In the beginning when we started out as a nation, we were made up of regions composed of many tribes, cultures and backgrounds. We felt we were competing for the same “limited” resources even when there was ample evidence that there was enough to go wrong. The more we decomposed into states and local governments, the more common did words like indigeneship and state of origin come into play. Then, we went advanced and added words like geo-political zones to the Nigerian vocabulary. Funny enough, none of these words exist in the Nigerian constitution or any official document of the Federal Republic.
We began to use indigeneship and state of origin as parameters for schools admission, employment opportunities and ultimately, political appointments and elections. More painful was how narrow our definitions of these terms are. Once it could be proved that you or one of your ancestors came across the state lines, you were treated as a second class citizen. Unfortunately, we have no idea how bad these things have affected us.
A few generations down the line since Nigeria’s independence, there has been some real mixing up amongst us as people of Nigeria. States of origin are no longer feasible as a parameter in any affair because very likely, it is one’s grandfather that came from there and one has been there only once. Indigeneship doesn’t make any sense because one doesn’t even speak his indigenous language but rather, the major language of the area in which he grew up. This has prevented us from tapping into the greatest resource of any area: its people; simply because we are erecting walls when other countries are tearing theirs down.
If Nigeria continues this way, we will never have the excitement of seeing a president whose father is Kenyan, as it is presently in the United States of America; or a French president of Hungarian parentage. It cannot happen so in Nigeria when we continue to place emphasis on issues of no consequence such as indigeneship and state of origin ; when it’s so bad that my good friend Daniel Abubakar could be denied all the rights, privileges and opportunities of a Nigerian citizen in Borno State merely because he comes from neighboring Yobe State; or my friend Dotun Abu could have his desire to contribute to the development of Lagos State at the highest level truncated merely because his father hails from Osun State despite being born and bred in Lagos; when we give cabinet appointments based on geo-politics and clamor for new states in order to balance the “geo-political equation”, thereby making government bulky, inefficient and expensive to run.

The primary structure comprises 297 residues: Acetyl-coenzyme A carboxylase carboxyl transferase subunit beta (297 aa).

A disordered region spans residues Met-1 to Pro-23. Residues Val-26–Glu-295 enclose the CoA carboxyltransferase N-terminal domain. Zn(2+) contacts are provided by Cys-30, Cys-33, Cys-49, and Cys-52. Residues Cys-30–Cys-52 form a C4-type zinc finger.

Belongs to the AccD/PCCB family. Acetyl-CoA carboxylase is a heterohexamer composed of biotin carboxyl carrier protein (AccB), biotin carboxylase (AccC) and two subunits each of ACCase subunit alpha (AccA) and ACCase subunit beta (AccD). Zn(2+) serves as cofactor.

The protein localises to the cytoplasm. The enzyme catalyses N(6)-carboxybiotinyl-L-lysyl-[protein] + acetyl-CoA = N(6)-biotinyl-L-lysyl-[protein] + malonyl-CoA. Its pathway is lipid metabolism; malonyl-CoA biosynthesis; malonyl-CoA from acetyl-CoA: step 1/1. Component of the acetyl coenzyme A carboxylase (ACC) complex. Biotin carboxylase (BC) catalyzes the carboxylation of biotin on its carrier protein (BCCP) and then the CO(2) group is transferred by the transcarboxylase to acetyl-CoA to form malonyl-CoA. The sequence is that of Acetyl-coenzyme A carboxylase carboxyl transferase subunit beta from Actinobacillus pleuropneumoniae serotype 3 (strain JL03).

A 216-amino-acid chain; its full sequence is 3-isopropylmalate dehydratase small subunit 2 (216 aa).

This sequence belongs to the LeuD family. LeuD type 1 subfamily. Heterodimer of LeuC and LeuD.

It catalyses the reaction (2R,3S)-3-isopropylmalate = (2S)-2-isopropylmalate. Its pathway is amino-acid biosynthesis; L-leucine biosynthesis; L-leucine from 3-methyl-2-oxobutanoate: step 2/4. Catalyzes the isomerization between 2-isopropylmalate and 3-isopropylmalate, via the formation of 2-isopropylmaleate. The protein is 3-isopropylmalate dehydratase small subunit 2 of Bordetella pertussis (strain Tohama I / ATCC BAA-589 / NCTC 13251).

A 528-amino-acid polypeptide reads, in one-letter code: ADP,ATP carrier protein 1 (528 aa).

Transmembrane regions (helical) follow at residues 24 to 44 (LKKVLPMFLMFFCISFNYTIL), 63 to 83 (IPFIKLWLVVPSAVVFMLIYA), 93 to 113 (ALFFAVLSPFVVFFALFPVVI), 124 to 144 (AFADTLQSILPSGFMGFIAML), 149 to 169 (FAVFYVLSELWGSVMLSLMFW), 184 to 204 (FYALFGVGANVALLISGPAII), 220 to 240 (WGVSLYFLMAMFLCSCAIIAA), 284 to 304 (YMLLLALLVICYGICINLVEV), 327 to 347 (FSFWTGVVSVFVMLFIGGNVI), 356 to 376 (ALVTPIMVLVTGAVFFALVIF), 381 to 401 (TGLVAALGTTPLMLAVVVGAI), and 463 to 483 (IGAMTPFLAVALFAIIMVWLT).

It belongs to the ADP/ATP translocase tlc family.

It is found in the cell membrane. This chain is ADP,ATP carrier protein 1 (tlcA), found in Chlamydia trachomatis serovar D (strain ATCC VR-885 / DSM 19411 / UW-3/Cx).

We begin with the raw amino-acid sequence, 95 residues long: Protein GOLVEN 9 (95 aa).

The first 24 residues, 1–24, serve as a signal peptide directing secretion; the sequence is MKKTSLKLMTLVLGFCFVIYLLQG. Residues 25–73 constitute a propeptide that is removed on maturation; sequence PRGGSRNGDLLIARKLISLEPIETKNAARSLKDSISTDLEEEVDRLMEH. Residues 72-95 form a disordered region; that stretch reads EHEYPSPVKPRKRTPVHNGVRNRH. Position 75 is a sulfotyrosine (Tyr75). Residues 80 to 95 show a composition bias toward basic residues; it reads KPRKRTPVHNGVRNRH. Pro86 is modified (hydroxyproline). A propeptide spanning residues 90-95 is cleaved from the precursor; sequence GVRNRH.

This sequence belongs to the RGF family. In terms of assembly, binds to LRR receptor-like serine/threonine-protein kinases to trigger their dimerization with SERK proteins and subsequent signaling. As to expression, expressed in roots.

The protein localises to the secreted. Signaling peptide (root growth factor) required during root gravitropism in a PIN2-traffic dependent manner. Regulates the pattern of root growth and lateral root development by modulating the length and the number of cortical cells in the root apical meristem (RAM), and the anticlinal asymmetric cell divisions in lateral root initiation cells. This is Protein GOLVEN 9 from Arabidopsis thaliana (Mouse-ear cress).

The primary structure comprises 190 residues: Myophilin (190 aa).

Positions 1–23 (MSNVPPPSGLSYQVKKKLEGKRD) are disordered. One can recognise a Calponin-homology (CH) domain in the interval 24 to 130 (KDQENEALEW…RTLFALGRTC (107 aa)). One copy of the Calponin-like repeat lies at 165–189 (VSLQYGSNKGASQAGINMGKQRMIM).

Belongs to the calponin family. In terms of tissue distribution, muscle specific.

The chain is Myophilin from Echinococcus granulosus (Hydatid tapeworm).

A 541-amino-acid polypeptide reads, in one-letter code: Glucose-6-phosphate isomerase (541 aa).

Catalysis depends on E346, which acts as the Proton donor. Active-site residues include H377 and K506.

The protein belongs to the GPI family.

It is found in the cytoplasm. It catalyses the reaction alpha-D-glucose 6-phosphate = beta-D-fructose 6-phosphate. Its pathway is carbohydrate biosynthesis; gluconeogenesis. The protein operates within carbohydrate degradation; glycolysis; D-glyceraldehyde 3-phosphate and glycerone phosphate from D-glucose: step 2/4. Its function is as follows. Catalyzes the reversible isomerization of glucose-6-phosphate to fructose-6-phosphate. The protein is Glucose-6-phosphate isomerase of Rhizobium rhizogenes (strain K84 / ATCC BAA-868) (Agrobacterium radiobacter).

We need to design the Nigerian language that we’ll begin to speak in the new Nigeria. A language where we emphasize states of residence rather than state of origin; where citizenship and residency take the place of indigeneship; where everybody is being given equal rights, privileges and opportunities to school, job openings and elective positions. Most importantly, we need to abuse the scarcity mindset that the resources are few and so, we must secure it for ourselves else the “outsider” will come and take it away. Let us collaborate, not compete. Rather than fighting for “our share of the national cake” and using these things as weapons of war, let us put heads together and make the cake bigger and more nutritious; because if we are to keep fighting for our share, the slices will end up being too little.
This Nigeria belongs to all of us. Our citizenship class should not change merely because we have crossed state boundaries, or at worst, local government borders. Let us change this status quo and begin to speak the new Nigerian language. Let us tear down these walls!! Let us begin to utilize the greatest resource God has blessed us with – the people of Nigeria, and allow everyone and anyone call wherever he is home irrespective of where he “originates” from. Only then can we begin to experience true economic, social and political development.
God bless you all, and most importantly, God bless Nigeria